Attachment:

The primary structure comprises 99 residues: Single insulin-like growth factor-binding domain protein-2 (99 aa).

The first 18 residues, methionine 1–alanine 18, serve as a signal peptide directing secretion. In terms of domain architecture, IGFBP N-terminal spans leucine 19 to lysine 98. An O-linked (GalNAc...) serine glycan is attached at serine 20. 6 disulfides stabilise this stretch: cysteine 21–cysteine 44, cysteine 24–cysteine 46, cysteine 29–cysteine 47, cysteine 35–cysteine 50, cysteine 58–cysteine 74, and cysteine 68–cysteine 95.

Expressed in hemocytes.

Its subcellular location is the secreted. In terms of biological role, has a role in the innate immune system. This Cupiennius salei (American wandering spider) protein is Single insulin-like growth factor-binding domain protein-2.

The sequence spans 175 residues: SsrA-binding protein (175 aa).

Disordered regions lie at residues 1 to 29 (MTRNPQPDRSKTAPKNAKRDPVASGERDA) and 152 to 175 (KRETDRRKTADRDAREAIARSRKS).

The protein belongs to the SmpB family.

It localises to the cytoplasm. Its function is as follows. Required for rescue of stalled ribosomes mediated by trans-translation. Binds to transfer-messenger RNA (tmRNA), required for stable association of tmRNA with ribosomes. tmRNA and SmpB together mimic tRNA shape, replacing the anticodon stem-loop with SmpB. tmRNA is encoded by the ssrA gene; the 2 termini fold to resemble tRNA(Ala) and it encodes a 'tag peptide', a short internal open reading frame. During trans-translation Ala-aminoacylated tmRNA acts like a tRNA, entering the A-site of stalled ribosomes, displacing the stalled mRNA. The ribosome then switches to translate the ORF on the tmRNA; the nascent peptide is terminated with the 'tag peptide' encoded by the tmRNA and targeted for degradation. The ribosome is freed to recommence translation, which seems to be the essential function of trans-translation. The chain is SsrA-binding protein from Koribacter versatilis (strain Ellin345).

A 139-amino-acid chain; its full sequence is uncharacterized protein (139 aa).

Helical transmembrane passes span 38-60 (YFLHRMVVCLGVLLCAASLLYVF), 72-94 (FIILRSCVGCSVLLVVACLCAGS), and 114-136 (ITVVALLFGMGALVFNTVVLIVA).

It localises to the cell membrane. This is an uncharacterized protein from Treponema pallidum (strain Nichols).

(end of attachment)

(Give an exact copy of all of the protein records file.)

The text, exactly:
The primary structure comprises 99 residues: Single insulin-like growth factor-binding domain protein-2 (99 aa).

The first 18 residues, methionine 1–alanine 18, serve as a signal peptide directing secretion. In terms of domain architecture, IGFBP N-terminal spans leucine 19 to lysine 98. An O-linked (GalNAc...) serine glycan is attached at serine 20. 6 disulfides stabilise this stretch: cysteine 21–cysteine 44, cysteine 24–cysteine 46, cysteine 29–cysteine 47, cysteine 35–cysteine 50, cysteine 58–cysteine 74, and cysteine 68–cysteine 95.

Expressed in hemocytes.

Its subcellular location is the secreted. In terms of biological role, has a role in the innate immune system. This Cupiennius salei (American wandering spider) protein is Single insulin-like growth factor-binding domain protein-2.

The sequence spans 175 residues: SsrA-binding protein (175 aa).

Disordered regions lie at residues 1 to 29 (MTRNPQPDRSKTAPKNAKRDPVASGERDA) and 152 to 175 (KRETDRRKTADRDAREAIARSRKS).

The protein belongs to the SmpB family.

It localises to the cytoplasm. Its function is as follows. Required for rescue of stalled ribosomes mediated by trans-translation. Binds to transfer-messenger RNA (tmRNA), required for stable association of tmRNA with ribosomes. tmRNA and SmpB together mimic tRNA shape, replacing the anticodon stem-loop with SmpB. tmRNA is encoded by the ssrA gene; the 2 termini fold to resemble tRNA(Ala) and it encodes a 'tag peptide', a short internal open reading frame. During trans-translation Ala-aminoacylated tmRNA acts like a tRNA, entering the A-site of stalled ribosomes, displacing the stalled mRNA. The ribosome then switches to translate the ORF on the tmRNA; the nascent peptide is terminated with the 'tag peptide' encoded by the tmRNA and targeted for degradation. The ribosome is freed to recommence translation, which seems to be the essential function of trans-translation. The chain is SsrA-binding protein from Koribacter versatilis (strain Ellin345).

A 139-amino-acid chain; its full sequence is uncharacterized protein (139 aa).

Helical transmembrane passes span 38-60 (YFLHRMVVCLGVLLCAASLLYVF), 72-94 (FIILRSCVGCSVLLVVACLCAGS), and 114-136 (ITVVALLFGMGALVFNTVVLIVA).

It localises to the cell membrane. This is an uncharacterized protein from Treponema pallidum (strain Nichols).